Gun Crimes Defense Lawyers in Atlanta
Defending Georgia from Gun Charges for Over Two Decades
Georgia is just one of many states that have recently become embroiled in the battle for gun safety and consumer gun possession rights. Georgia has specific guidelines in place for the purchase, possession, and use of guns and other weapons. It is important that any Georgia resident to be aware of current laws and proposed changes if they are considering owning or operating a firearm. Violating gun laws can result in serious penalties that will put your future and freedom at stake.
At The Abt Law Firm, LLC, our Atlanta gun crime defense attorneys are ready to fight for the rights of any Georgia resident charged with a weapons violation due to purchasing or owning a gun. We have over 26 years of experience helping the people of Atlanta who have been accused of gun crimes. Our firm has successfully handled over 2,500 cases and over 100 jury trials, and we are equipped to help you obtain favorable results for your case.
Misdemeanor Gun Crime Penalties in Georgia
While you may legally store your firearm in your home, car, or your place of business without holding a license, you must apply for a permit with your county probate court if you want to carry it outside of your property. Having a hunting or sporting license allows you to carry your firearm outside of your property. Failing to follow these regulations can result in serious consequences. Misdemeanor charges can result from the purchase, possession, or use of a firearm, in several ways.
The most common examples include:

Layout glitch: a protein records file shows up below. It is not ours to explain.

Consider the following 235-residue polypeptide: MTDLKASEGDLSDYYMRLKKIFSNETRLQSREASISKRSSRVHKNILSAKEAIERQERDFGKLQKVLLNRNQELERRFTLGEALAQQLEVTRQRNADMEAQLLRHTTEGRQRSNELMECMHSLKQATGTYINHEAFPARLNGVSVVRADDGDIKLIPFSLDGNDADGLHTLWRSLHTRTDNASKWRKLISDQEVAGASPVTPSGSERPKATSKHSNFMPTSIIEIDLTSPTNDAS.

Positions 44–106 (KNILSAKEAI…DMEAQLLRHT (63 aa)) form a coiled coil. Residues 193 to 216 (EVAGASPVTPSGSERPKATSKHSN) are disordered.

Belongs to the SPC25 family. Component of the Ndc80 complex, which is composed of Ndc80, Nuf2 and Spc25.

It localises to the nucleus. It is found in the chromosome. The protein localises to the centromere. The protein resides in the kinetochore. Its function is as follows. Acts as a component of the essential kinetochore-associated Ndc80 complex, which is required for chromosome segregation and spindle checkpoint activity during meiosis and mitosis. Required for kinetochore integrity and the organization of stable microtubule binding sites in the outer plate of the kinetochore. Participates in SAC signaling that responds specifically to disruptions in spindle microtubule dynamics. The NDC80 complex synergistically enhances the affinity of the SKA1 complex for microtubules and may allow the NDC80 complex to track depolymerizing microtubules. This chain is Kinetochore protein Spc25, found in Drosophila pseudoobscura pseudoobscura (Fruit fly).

- Hunting: Individuals who do not have a valid hunting license can be charged with a misdemeanor offense for carrying a weapon on someone else’s property
- Aim: Anyone who aims a firearm at another person, even if the weapon is not loaded, is subject to a misdemeanor charge
- Fire: Anyone who discharges a firearm within 50-yards of a public street or highway is subject to a misdemeanor charge
- Carrying: Anyone carrying a concealed weapon into a government building, nuclear power facility, place of worship, healthcare facility, or polling location is subject to a misdemeanor charge
- Discharge: Anyone discharging a firearm on public or private property, or while intoxicated, is subject to a misdemeanor charge
Felony Gun Crime Charges in Georgia
In addition to the misdemeanor charges, individuals operating a firearm illegally may find themselves subject to felony charges.
The most common examples include:
- Minors: Anyone providing a firearm to minors is subject to a felony charge punishable by up to 5 years in prison and fines of up to $5,000
- Solicitation: Anyone soliciting a dealer to provide a firearm to someone else is subject to a felony charge
- Carrying: Anyone intentionally altering or editing document concerning carrying a firearm may be subject to a felony, punishable by up to 5 years in prison
Commonly Asked Questions
There are a few frequently asked questions regarding gun laws, including:
When is it legal for a minor to carry a gun?
The only times that it is legal for a minor to carry a gun is when he or she is in a hunting safety/education program, a shooting range, or competitions for educational and vocational purposes.
Additionally, minors can apply for a hunting license with the express permission of their parent or guardian.
Does my employer have the right to search my vehicle for a firearm?
Employers cannot legally search your vehicle as long as you hold a valid license to carry a weapon. If the vehicle belongs to someone else or your employer, then you may be subject to employer searches.
Experienced Atlanta Gun Crimes Lawyers
Since there are numerous elements to Georgia’s gun laws, it is crucial that anyone with questions, comments, or concerns, seek the aid of an attorney who is experienced in gun-related matters. At The Abt Law Firm, LLC, our experienced Atlanta gun crime defense attorneys are dedicated to protecting the rights of anyone who is accused of committing a gun-related crime.
The complexities of Georgia’s gun laws are many, and it is always best to get the legal guidance that will make a difference.